Just getting into Kombucha,

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MajorJC

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I've recently learned that I really like the tart bite of Kombucha. My first two batches started growing green mold on top of the pellicle and I was advised to throw them out and re-sanitize and start over. After the second batch became moldy, I moved them from my laundry room to my office and so far they look really great.

10875FB6-80B2-44F8-B469-CF51B2E2B752_1_105_c.jpeg


It will take a little longer to get a finished product in my office because the temp is staying around 68-70 F.
 

cgriffith

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I too am just getting into Kombucha. I am in the "trying to grow my SCOBY" stage from a store bought bottle. Been fermenting for like 3 weeks and very close to a full thin layer. Waiting is very hard to do, lol. I like those NB fermenters. When I go to make my first batch I am gonna try to use a food grade bucket I have with a plastic spigot. I like how you went all in with like 6 gallons instead of starting small like me. Keep us posted.
 

eric19312

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I dedicate one of the taps on my keezer to kombucha. It lasts a lot longer than the beer (fewer kombucha drinkers at my house) but seems to have very good shelf life in the kegs. I make it in old brew bucket with a spigot. Usa a tee-shirt streteched over top and held on with a bungee cord and a heating mat with inkbird controller wrapped around to keep it at about 80F. When it is done I transfer into keg with whatever flavoring I am going for. I've done shredded ginger and lemon zest+juice, elderberry syrup and spiced elderberry syrup so far. I look for the flavoring addition to add some sugar for a secondary fermentation to carbonate at room temperature.

I started out with one mail order scoby and made a half gallon in a mason jar. Then I made a gallon in two mason jars using about a quart from first batch as my starter and then used that entire gallon as a starter for a 5 gallon batch.
 
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MajorJC

MajorJC

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I too am just getting into Kombucha. I am in the "trying to grow my SCOBY" stage from a store bought bottle. Been fermenting for like 3 weeks and very close to a full thin layer. Waiting is very hard to do, lol. I like those NB fermenters. When I go to make my first batch I am gonna try to use a food grade bucket I have with a plastic spigot. I like how you went all in with like 6 gallons instead of starting small like me. Keep us posted.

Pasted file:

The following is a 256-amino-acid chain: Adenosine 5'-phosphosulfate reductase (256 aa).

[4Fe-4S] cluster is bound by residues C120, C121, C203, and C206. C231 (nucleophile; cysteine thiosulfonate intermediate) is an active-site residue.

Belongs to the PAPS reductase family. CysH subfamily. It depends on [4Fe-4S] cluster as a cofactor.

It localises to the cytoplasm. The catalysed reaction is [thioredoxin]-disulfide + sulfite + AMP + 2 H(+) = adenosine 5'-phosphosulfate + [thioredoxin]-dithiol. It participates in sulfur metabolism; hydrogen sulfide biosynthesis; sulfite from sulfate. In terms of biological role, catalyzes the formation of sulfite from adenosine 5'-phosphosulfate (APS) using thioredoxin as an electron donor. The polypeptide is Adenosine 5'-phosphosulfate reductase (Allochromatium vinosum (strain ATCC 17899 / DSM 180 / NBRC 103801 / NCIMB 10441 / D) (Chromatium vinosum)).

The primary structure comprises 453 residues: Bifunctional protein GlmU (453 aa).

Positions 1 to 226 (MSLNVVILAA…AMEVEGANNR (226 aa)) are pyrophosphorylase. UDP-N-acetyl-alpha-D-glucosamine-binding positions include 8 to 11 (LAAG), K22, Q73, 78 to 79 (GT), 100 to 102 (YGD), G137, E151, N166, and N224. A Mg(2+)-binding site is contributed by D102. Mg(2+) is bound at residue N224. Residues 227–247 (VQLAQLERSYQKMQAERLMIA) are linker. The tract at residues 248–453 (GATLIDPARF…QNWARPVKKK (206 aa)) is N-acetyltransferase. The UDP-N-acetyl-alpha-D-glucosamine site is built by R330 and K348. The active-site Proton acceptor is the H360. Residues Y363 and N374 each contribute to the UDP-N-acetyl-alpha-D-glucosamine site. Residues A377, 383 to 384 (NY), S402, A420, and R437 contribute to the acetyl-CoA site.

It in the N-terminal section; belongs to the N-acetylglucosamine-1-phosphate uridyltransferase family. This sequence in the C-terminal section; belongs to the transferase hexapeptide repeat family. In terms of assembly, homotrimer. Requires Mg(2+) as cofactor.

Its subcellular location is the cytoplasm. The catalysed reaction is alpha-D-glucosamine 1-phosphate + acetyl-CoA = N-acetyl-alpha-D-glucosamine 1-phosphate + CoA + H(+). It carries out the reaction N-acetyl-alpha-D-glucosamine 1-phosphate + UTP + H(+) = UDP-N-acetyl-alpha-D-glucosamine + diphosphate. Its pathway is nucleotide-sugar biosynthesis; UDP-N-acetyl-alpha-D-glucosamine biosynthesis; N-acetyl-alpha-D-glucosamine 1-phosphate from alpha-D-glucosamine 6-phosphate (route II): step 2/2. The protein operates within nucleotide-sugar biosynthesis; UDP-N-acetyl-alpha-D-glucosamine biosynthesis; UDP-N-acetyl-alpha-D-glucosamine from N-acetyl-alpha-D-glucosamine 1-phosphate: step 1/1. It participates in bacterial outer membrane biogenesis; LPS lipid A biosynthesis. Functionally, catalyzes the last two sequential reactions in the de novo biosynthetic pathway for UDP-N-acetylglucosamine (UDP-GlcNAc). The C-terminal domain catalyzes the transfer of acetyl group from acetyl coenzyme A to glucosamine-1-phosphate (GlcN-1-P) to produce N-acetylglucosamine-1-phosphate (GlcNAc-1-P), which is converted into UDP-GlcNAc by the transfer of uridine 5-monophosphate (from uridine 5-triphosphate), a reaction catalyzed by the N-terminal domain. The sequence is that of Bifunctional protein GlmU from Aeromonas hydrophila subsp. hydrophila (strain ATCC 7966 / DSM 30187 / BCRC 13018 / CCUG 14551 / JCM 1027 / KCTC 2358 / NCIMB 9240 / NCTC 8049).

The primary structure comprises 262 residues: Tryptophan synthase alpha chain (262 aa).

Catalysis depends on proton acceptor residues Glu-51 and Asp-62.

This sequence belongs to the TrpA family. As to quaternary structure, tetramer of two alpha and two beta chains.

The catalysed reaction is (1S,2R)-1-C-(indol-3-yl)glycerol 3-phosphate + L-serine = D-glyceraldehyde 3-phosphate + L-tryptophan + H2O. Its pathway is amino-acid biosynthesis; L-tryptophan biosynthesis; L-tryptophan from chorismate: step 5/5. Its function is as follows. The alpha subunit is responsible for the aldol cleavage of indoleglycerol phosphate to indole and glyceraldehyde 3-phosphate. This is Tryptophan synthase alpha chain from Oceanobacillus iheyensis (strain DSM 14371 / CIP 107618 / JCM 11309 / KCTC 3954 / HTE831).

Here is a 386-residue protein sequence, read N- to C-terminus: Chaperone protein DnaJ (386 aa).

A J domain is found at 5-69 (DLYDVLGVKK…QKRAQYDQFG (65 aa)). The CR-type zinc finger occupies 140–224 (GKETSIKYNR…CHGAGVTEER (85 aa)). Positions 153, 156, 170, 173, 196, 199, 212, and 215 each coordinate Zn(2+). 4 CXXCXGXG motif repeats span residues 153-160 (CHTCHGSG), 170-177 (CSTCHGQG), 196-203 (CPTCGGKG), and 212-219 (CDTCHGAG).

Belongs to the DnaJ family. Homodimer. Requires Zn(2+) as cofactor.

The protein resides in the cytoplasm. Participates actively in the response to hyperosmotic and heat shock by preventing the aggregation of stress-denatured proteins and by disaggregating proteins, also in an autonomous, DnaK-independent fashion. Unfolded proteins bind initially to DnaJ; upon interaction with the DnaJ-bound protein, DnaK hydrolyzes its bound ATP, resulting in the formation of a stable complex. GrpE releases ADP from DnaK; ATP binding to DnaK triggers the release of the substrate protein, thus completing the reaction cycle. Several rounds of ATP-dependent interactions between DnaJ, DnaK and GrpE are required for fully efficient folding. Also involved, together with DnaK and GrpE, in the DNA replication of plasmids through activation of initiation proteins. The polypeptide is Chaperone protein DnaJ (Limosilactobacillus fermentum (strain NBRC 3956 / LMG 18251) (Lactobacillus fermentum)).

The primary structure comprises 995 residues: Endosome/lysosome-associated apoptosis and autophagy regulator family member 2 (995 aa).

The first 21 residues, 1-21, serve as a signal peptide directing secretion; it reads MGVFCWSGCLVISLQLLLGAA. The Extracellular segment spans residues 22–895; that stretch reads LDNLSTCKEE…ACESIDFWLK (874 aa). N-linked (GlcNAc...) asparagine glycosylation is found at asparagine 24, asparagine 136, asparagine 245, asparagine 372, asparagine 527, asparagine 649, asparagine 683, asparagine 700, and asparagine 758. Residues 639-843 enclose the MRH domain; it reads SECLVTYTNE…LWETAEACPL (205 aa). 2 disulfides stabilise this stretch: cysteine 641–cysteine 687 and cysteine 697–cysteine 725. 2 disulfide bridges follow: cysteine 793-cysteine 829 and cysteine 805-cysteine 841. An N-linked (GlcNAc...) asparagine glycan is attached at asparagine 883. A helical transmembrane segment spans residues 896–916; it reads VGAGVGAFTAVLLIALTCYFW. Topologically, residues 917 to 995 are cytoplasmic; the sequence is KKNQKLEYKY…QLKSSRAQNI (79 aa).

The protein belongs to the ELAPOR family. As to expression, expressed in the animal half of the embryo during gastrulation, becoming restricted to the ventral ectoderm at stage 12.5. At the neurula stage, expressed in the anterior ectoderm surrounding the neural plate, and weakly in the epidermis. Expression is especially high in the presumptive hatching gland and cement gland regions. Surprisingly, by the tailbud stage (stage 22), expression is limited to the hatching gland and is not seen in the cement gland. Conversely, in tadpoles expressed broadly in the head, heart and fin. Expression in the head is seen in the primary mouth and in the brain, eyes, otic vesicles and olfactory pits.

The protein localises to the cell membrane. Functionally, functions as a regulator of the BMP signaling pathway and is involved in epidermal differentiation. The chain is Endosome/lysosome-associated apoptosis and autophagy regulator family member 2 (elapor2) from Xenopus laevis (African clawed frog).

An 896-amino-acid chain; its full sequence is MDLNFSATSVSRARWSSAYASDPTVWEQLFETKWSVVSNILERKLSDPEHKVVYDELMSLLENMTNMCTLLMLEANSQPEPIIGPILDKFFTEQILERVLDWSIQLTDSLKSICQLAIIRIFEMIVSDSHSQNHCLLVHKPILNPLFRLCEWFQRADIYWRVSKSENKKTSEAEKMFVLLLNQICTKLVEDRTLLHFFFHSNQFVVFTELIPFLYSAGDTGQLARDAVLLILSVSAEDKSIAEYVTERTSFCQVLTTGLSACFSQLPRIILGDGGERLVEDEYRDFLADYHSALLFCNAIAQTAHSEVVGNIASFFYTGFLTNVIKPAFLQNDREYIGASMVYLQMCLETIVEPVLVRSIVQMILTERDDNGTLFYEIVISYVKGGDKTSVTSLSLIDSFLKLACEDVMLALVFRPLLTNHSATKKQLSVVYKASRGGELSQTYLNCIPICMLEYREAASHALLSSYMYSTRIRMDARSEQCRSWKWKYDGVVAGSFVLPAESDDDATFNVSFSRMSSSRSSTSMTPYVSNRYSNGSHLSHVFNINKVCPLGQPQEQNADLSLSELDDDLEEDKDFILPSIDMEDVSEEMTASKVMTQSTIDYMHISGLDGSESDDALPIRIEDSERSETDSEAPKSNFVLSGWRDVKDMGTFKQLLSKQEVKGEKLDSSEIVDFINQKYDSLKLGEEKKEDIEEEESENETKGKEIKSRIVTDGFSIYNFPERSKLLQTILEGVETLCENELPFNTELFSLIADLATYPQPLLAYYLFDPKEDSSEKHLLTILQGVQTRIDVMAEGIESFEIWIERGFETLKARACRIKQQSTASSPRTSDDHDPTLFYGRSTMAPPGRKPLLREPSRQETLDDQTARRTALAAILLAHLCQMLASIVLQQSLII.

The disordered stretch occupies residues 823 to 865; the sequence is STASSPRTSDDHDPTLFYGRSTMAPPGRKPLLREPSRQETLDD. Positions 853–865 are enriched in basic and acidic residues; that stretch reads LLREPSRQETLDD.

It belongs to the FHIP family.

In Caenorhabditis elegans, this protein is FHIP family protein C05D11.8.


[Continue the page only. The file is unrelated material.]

Yep, that is what I did after having to throw out the SCOBY that came with my kit from NB. I used a bottle from Kroger and poured it into two quart mason jars with an equal amount of sweet tea in each jar. Actually I used three bottles of Kombucha and six mason jars. The pineapple one didn’t do very well. Trilogy did the best. My Kroger didn’t have any of the unflavored ones.
A77733A7-9E05-4EB2-A5BE-3A663205DF7E.jpeg

I dedicate one of the taps on my keezer to kombucha. It lasts a lot longer than the beer (fewer kombucha drinkers at my house) but seems to have very good shelf life in the kegs. I make it in old brew bucket with a spigot. Usa a tee-shirt streteched over top and held on with a bungee cord and a heating mat with inkbird controller wrapped around to keep it at about 80F. When it is done I transfer into keg with whatever flavoring I am going for. I've done shredded ginger and lemon zest+juice, elderberry syrup and spiced elderberry syrup so far. I look for the flavoring addition to add some sugar for a secondary fermentation to carbonate at room temperature.

I started out with one mail order scoby and made a half gallon in a mason jar. Then I made a gallon in two mason jars using about a quart from first batch as my starter and then used that entire gallon as a starter for a 5 gallon batch.
Yes, that’s why I have 9 gallons of Kombucha going. I want to put it in one spot of my Keezer. Maybe even two taps.
 

cgriffith

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So I have read about kegging Kombucha, but there is a detail I am missing maybe you can help @eric19312 . When in the keg with flavoring addatives, how do you keep that stuff from clogging up the liquid line?
 

eric19312

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So I have read about kegging Kombucha, but there is a detail I am missing maybe you can help @eric19312 . When in the keg with flavoring addatives, how do you keep that stuff from clogging up the liquid line?